William Stanley Mazeroski
Born: Sept. 5, 1936 in Wheeling, W. Va.
Debut: 1956 | Pos: 2B
H: 5'11.5" | W: 183 | B: R | T: R
>> Visit the Bill Mazeroski biography on Baseball Almanac for complete statistics.
For many baseball fans, the Veterans Committee's vote on March 6, 2001, to put Bill Mazeroski in the Hall of Fame was a signal that all things were finally right in the game of baseball.
The fact that Mazeroski was not in the Hall of Fame was a sticking point for many. Considered to be the greatest second baseman in Pittsburgh history, many also feel that Mazeroski is the game's greatest defensive second baseman of all time.
"When you say Hall of Fame, it means something," Mazeroski said. "It means you have accomplished something."
With all he accomplished on the field during his career, Pittsburgh fans hold Mazeroski at hero status for his shining moment in the 1960 World Series. In a seven-game battle with the New York Yankees, Mazeroski and his Yankees' counterpart at second, Bobby Richardson, put on an epic battle. Richardson collected 11 hits in the series and drove in 12 runs. Mazeroski delivered a two-run homer in the series opener and an epic game-winning home run in the bottom of the ninth inning of the seventh game to give Pittsburgh the World Championship for the first time since 1925. He captured The Sporting News' Major League Player of the Year Award. He hit .273 with 11 home runs and 64 runs batted in that season.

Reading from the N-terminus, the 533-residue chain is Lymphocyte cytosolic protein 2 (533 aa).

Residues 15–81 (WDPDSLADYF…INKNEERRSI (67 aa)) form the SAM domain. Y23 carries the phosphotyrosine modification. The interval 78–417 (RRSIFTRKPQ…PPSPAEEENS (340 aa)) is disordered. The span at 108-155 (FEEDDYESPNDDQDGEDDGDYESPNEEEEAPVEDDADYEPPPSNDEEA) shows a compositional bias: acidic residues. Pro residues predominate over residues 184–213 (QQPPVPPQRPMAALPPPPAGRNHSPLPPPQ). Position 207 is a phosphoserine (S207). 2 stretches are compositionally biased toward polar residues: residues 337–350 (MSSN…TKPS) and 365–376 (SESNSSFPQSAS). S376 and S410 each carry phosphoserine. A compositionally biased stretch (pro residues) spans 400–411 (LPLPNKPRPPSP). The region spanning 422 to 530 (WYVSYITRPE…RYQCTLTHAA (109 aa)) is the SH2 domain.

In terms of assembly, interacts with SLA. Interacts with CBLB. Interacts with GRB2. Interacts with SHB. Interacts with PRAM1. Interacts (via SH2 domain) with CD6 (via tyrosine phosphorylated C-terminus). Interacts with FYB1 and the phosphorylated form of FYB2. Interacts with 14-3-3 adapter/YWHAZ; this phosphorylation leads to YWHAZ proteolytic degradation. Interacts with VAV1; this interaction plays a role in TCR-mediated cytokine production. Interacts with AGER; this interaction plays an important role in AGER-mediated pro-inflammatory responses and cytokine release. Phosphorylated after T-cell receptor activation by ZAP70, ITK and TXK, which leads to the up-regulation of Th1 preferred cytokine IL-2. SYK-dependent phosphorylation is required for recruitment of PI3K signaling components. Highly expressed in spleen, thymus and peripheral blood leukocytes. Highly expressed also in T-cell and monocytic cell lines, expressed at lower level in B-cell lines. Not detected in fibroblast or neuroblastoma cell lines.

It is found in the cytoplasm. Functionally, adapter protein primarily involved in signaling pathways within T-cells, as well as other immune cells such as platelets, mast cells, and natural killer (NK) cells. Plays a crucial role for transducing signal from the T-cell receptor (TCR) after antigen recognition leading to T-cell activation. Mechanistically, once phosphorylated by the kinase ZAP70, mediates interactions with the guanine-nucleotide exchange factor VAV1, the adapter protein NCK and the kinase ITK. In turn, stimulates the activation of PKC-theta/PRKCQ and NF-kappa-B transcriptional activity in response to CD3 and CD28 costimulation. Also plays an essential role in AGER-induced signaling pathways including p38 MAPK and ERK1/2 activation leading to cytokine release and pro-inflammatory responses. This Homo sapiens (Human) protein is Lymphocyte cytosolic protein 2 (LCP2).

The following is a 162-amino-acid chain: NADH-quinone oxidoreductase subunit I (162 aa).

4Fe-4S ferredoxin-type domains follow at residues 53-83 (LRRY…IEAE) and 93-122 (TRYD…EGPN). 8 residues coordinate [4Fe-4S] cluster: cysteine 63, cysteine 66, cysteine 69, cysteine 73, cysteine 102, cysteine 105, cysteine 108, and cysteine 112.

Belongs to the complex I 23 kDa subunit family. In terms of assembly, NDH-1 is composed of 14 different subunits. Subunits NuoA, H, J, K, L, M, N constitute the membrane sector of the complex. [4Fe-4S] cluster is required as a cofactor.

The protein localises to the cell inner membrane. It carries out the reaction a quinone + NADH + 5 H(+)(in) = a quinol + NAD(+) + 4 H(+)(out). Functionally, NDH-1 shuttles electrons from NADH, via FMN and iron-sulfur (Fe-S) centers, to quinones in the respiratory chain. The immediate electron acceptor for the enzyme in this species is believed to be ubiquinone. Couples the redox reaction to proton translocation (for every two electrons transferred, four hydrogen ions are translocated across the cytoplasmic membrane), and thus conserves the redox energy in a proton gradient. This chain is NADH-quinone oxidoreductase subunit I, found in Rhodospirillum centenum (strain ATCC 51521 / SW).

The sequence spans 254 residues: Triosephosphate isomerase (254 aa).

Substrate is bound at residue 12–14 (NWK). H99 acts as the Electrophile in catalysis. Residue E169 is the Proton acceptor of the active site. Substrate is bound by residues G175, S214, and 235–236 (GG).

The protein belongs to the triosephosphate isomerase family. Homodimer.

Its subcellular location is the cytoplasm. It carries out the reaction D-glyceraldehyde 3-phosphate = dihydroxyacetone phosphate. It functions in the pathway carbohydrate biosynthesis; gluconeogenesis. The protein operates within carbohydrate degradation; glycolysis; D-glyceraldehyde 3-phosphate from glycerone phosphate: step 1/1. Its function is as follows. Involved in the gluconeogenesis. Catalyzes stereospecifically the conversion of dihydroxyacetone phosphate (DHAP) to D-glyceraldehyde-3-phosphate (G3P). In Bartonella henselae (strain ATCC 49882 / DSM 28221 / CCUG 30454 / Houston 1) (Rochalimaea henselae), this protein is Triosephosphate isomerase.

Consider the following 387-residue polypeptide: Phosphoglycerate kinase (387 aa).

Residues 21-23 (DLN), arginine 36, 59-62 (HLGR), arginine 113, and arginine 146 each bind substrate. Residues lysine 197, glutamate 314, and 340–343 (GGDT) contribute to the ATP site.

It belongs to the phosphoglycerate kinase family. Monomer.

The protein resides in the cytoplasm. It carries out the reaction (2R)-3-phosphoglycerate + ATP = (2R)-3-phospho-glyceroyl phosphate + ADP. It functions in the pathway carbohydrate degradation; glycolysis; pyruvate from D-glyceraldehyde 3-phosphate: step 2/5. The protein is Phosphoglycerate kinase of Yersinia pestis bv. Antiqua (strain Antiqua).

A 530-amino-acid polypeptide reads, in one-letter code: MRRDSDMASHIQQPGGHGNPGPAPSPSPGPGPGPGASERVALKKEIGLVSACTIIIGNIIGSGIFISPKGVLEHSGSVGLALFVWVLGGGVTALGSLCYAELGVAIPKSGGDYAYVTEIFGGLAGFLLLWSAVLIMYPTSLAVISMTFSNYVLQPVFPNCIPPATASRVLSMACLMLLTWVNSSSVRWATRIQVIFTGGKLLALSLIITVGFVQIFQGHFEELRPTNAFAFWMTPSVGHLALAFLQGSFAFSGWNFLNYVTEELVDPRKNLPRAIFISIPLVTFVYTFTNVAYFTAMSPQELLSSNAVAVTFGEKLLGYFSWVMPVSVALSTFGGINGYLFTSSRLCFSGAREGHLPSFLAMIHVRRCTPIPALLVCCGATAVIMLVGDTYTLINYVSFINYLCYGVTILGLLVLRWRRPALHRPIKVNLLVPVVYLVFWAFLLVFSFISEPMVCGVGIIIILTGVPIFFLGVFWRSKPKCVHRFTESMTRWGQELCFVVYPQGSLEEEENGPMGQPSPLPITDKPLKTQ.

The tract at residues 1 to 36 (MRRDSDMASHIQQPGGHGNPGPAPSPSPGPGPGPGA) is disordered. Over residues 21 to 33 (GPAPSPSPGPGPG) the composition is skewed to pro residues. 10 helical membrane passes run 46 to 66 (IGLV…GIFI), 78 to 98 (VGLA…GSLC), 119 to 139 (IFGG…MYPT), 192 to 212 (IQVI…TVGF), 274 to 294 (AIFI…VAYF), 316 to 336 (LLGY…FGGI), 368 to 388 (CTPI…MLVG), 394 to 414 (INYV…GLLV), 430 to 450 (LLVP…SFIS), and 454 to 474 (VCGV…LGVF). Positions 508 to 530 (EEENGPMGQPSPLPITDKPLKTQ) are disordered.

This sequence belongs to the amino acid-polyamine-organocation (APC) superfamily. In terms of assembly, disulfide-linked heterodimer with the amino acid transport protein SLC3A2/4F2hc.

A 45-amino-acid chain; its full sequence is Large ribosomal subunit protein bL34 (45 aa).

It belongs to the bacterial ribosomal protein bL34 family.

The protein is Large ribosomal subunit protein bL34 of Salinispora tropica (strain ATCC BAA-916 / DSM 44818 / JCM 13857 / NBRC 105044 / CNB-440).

Born in West Virginia, Mazeroski was signed out of high school in Ohio. By 1956, he had made his way to the Pirates major league team. Mazeroski joined Dick Groat to anchor the Pirates at second base. By 1969, he was suffering from leg injuries and turned over second base duties to Dave Cash.
Mazeroski was one of the greatest offensive producers at second base during his playing time, but he made his name as a defensive star. He was an eight-time Gold Glove winner and set Major League records with 1,706 career double plays and an amazing 161 double plays in a single season. Among his other records, Mazeroski set a National League record of five seasons with more than 500 assists.
Others in baseball greeted the news of Mazeroski's vote to join the Hall's elite as welcome news.
"I'm glad we elected him. He belongs there," said Yogi Berra, Hall of Famer and Veterans Committee member, in a MLB.com article. "But, you know, we did have the lead in that game and (Mazeroski) wouldn't have come up if we have made some plays. But he did and he beat us."